Friday 26 July 2013

The Erotic Rites of Frankenstein

No sooner has Frankenstein (Dennis Price) re-animated his monster than he and his assistant Morpho (director Jesus Franco) are killed. The man behind the murders, Cagliostro (Howard Vernon), wants the monster so that he can mate it with a human female and create a master race. Cagliostro has already conducted his own experiments in creating life which have resulted in a bizarre half-woman, half-bird, blind, vampiric creature, Melisa (Anne Libert). Cagliostro is not going to have things go entirely his way, however, since Dr Seward (Alberto Dalbés) and Inspector Tanner (Daniel White) are investigating the case, as is Frankenstein’s daughter Vera (Beatriz Savón).

When discussing El Topo Alejandro Jodorowsky was fond of remarking that what audiences would get out out of the film was dependent upon what they would put into it. If the spectator was limited then the film was limited.

This is a useful notion to bear in mind when watching a Jesus Franco film. This is because they are replete with inter-textual associations, whether it is the re-use of character names, the casting of what amounts to a stock company of performers, allusions to other films or to art in general. As such a Franco film is often an exercise in hermeneutics, a search for the code that will break the hermetic seal to permit entry into the Francoverse.

Name-wise, we have Morpho, Tanner and Orloff. Cast-wise, beside those already mentioned above, there are Britt Nichols, Luis Barboo and Daniel White – the last often Franco’s composers of choice, and who also provides the music here.

Allusion-wise the film comes across as one of Franco’s tributes to 1930s and 1940s horrors, notably The Mask of Fu Manchu, via the sadistic torture devices in Cagliostro’s dungeon; The Bride of Frankenstein, via Cagliostro himself, as a Dr Pretorius type; and any of the X meets Y permutations and combinations along House of Frankenstein lines.

At the same time, however, the film also has a more contemporary sensibility through the Bava-style red and blue lighting of Cagliostro’s dungeon; a Lady Frankenstein character (and here not forgetting that Rosalba Neri had earlier worked with Franco on Lucky the Inscrutable and 99 Women) and the prescient ideas of mating the monster, as would be mooted in Frankenstein and the Monster from Hell, and of using it to create a master race, as would be foregrounded in Flesh For Frankenstein.

The idea of mating the monster arguably gives an added element to one of Franco’s obsessions, namely the female pudenda shot. For some of those here seem reminiscent of Gustave Courbet’s L’Origine du monde. (One can also conceive of Melisa having stepped out of a Max Ernst painting.)

The version of the film watched was an AVI sourced from the UK Go Video release; it was also released along with companion piece Dracula Prisoner of Frankenstein by Tartan on DVD. The longer cut includes an early appearance by Lina Romay.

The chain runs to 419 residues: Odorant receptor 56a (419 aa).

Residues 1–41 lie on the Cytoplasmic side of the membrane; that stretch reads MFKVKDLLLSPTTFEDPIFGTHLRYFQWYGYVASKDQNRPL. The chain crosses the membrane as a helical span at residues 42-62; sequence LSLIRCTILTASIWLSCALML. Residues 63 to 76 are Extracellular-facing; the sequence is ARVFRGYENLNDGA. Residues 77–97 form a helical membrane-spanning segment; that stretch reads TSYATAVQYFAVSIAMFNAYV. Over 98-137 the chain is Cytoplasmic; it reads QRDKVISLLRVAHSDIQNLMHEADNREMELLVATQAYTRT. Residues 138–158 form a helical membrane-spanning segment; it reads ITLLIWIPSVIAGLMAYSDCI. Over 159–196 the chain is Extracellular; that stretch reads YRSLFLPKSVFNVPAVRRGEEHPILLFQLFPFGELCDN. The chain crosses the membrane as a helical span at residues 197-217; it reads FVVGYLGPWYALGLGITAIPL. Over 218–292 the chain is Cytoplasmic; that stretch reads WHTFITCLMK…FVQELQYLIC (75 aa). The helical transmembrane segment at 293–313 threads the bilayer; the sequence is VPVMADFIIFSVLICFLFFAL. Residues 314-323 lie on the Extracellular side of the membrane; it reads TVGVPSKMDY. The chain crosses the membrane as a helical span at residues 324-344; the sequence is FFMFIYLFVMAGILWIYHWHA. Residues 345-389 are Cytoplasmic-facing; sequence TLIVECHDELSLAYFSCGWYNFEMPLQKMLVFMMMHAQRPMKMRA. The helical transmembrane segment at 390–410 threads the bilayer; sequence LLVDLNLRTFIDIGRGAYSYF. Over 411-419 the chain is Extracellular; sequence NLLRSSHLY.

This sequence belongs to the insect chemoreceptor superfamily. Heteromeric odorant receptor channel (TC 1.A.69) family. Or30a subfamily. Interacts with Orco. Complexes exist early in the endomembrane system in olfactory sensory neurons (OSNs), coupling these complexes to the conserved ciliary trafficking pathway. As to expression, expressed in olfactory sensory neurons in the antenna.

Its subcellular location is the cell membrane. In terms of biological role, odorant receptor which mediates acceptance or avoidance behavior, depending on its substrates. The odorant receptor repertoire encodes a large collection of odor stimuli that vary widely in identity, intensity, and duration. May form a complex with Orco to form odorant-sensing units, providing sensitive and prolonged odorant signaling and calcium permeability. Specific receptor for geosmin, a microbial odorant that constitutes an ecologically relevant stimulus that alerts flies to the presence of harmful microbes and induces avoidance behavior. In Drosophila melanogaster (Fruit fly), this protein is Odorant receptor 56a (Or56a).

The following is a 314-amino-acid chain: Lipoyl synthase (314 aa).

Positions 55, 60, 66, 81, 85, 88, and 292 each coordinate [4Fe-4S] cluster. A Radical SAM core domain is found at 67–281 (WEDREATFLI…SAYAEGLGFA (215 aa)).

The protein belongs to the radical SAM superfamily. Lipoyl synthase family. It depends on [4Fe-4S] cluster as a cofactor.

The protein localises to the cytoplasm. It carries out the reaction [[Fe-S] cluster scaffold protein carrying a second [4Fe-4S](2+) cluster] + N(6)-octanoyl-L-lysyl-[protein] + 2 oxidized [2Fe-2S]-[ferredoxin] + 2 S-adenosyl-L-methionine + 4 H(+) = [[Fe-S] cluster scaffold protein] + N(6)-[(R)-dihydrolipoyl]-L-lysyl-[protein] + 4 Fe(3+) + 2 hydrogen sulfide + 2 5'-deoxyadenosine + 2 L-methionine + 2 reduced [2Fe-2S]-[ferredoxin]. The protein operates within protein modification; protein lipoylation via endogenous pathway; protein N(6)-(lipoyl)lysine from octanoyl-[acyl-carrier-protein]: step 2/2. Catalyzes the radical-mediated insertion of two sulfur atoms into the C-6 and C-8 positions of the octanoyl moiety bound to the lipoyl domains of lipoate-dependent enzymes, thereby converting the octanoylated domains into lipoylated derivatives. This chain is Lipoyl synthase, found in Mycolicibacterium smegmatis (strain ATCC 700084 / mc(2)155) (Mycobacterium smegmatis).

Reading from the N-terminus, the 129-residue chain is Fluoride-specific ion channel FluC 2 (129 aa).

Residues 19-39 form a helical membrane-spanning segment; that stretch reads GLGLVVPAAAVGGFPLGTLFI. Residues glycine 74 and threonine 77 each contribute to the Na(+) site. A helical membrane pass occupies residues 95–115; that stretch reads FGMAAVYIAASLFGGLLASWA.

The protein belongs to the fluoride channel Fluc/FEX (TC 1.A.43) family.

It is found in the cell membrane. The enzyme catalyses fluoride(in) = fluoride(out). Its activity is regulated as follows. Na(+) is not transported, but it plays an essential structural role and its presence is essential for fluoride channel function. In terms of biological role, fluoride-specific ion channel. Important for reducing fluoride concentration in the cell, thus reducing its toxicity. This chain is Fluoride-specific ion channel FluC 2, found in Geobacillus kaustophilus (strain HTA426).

Friday 19 July 2013

GBH / Grevious Bodily Harm

Club own Murray is in trouble. Gangster Keller wants a cut of his profits in return for protection, said protection being from Keller’s thugs. Murray, however, is not one to back down and so recruits his old doorman and troubleshooter Donovan, who is just about to be released from prison after serving a six month sentence, a sentence that stemmed from the last time Donovan helped Murray...

A Double bill with Peter Greenaway's A Zed and Two Noughts?

Of course if Donovan had simply said no and walked away we would either not have a film or at least a very different one. So, much like the relationship between Terry McCann and Arthur Daley in Minder, Donovan is soon back to working for Murray.

My reference to Minder is not accidental, given that it was one of the highest rated series on British television at the time GBH and that lead – one hesitates to say star – Cliff Twemlow seems something of a McCann character in real life, having worked as a Manchester nightclub doorman for many years.

In part it is the choice of milieu that makes GBH work, since it is clear that the film-makers actually know about the world they are depicting on screen. More important than this, however, is their fundamental belief in what they doing.

For GBH could otherwise be compared to the various David Sullivan and Paul Raymond films of the era, such as Queen of the Blues, Emanuelle in Soho and Paul Raymond’s Erotica – except for the sense that co-writer, producer, composer (under the pseudonym John Agar) and lead Twemlow and his coterie of friends were intent upon doing the best they could rather than just the minimum required.

Yes, the narrative and characterisation are cliché. Yes, the writing and performances are frequently awkward. Yes, it was shot on video rather than film. Yes, there are basically two car door slamming type sound effects used for punches and kicks. Yes...

... but director David Kent-Watson also throws in some Dutch angles, slow motion and so on that he did not have to and also handles the action scenes well. Many of the exchanges written by Kent-Watson and Twemlow are also, in their own way, quite brilliant:

Donovan: Didn’t know this was a gay bar.
Barman: It isn’t.
Donovan: What about those two poofs over there?
[Fight ensues]

Tracy: The big hard type?
Donovan: Didn’t know I was showing.